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Culture Re-View: Do Not Pass Go, Do Not Collect $200 - The birth of Monopoly

Monopoly 80th Anniversary Edition Game
Monopoly 80th Anniversary Edition Game Copyright AP Photo
Copyright AP Photo
By Jonny Walfisz
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The legendary board game first went on sale in its current form on this day in 1935. But what happened to bring the famous family splitter to our tables? Roll your dice and read on...

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6 February 1935: Monopoly goes on sale to the public for the first time

Do not pass go, do not collect $200. It’s the infamous command that every family knows from countless sessions endured over December, slowly losing sanity as Uncle Terry is merciless, forcing little cousin Timmy to mortgage all his properties until a 9-year-old is a weeping bankrupt mess and Christmas is ruined.

Capitalism simulator and family gathering ruiner, it is of course the game of Monopoly.

This column could have been used for other firsts that took place on 6 February throughout history. The UK lost and gained a new sovereign on this day in 1952 as King George VI died, the 25-year-old Elizabeth ascended the throne. She became the UK’s longest serving monarch, dying in September last year.

It’s also the anniversary of the release of Charlie Chaplin’s first feature-length film ‘The Kid’. The wide release on this day in 1921 kicked off a new chapter in Chaplin’s artistic career and his work with fellow vaudeville actor Jackie Coogan has history remembering ‘The Kid’ as one of the finest films of the silent era.

But instead of focusing on either of those two historical trifles, I thought it would be fun to spend a little time looking into the history of Monopoly.

Although today in 1935 was the first time a game called “Monopoly” that resembles the modern game was made available to the public, the history of the board game extends long before that date.

In fact, the origin of Monopoly is an idea by American game designer, Lizzie Magie. But calling Magie just a game designer undermines who she really was. Born in 1866, Magie’s father had spent time with Abraham Lincoln on his political debate tour of the US. Magie grew up to be a writer, feminist and proponent of Georgism - an economic ideology that ownership of the rent of land should be distributed equally across all members of society.

Wikimedia Commons
Lizzie MagieWikimedia Commons

Frustrated by the exploitation of people through monopolies over rent control, she devised ‘The Landlord’s Game’, a satirical game that would intuitively show players how rent enriches property owners and impoverishes tenants.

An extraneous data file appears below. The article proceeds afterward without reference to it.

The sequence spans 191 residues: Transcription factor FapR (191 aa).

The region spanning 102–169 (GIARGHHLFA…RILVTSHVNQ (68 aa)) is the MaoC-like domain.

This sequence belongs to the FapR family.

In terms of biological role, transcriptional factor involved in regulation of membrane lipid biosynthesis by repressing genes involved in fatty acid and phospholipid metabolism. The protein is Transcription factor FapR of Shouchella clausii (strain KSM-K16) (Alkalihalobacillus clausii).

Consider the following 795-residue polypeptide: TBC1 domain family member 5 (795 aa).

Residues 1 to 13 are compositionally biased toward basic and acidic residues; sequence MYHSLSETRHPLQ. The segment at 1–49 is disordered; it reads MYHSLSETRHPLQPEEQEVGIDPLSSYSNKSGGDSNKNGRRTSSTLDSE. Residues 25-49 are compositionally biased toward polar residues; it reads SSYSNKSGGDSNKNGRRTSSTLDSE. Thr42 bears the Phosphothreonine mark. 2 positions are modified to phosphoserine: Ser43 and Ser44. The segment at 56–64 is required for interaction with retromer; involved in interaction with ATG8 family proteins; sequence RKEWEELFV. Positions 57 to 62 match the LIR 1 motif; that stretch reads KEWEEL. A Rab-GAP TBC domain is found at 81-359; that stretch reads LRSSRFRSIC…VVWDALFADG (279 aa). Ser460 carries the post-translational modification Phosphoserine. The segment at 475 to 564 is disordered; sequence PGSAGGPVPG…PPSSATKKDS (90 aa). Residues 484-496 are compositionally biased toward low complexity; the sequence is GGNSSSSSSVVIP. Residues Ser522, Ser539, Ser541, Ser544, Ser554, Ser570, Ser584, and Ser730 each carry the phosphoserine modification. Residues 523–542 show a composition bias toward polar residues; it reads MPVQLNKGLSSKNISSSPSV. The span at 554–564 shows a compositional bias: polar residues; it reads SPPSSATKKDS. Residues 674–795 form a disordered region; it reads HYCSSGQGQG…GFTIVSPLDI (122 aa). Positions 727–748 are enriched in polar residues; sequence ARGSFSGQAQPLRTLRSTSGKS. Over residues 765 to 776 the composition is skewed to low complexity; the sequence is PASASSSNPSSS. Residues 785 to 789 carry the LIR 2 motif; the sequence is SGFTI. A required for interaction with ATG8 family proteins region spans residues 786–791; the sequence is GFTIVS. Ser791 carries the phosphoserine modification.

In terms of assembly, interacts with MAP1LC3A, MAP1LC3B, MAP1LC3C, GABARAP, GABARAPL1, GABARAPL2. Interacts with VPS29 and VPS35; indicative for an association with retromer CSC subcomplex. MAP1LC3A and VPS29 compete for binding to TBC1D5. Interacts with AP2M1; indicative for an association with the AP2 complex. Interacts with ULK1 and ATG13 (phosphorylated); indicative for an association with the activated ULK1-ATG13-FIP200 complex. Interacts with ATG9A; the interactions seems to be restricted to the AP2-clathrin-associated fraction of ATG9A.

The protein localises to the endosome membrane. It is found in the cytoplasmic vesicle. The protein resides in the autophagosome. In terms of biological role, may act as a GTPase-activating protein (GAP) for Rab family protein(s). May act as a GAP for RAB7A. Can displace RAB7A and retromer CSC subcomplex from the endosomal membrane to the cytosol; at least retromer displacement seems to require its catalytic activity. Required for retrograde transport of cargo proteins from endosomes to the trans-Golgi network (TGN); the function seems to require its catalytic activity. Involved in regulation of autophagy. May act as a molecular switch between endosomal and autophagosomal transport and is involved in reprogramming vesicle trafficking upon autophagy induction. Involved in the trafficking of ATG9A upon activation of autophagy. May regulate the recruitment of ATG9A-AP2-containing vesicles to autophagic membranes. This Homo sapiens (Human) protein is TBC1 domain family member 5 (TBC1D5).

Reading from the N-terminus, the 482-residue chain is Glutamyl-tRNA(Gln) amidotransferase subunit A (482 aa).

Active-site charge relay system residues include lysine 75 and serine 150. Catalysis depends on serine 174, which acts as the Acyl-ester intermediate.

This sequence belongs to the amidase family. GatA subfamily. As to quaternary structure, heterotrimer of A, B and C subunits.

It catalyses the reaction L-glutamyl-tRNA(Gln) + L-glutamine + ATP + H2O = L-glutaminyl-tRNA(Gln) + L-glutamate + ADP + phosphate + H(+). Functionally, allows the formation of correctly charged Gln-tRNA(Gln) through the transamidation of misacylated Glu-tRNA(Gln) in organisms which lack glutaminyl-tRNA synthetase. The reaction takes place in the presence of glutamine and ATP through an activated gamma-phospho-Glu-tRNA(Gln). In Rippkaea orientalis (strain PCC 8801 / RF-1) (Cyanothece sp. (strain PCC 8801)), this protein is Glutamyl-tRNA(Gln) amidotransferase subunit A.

Magie developed the game in 1903 and was granted a patent for it in January 1904. Manufactured in 1906, The Landlord’s Game contains many of the mechanics of modern Monopoly, from the orientation of the board to the way players purchase properties on squares of the map.

There were two version of the original game, one with a similar payment system to modern Monopoly, and another based around collecting taxes.

AP Photo
The classic tokens in a Monopoly gameAP Photo

Magie continued to develop the game and promote it to decent success. Some economics professors even started using it as a demonstrative tool in classes.

In the early 1930s, the game passed into the hands of a group of Quakers who adapted it into a version they preferred. This version was then passed between people until it reached Charles Darrow.

Darrow was also an American board game designer and started to distribute his version of the game under a new title: Monopoly.

Darrow filed his own patent, which was accepted in 1935. He sent the idea to the Parker Brothers around the same time, but they rejected it. However, when they saw how well the game was selling, in 1935, the Parker Brothers came calling.

Isaac Brekken/AP2009
Bjorn Halvard Knappskog, of Norway, rolls the dice during the 2009 Monopoly World Championships at Caesars Palace hotel and casino Thursday, Oct. 22, 2009 in Las Vegas.Isaac Brekken/AP2009

The Parker Brothers bought the idea from Darrow and then bought out Magie’s patent on The Landlord’s Game. From there, the Parker Brothers started selling Monopoly across the US, and began licensing the concept to other countries.

Today, Monopoly is one of the most popular board games in history. It has been licensed to more than 103 countries, in over 37 languages and a 2015 estimate puts its sales at around 275 million copies worldwide.

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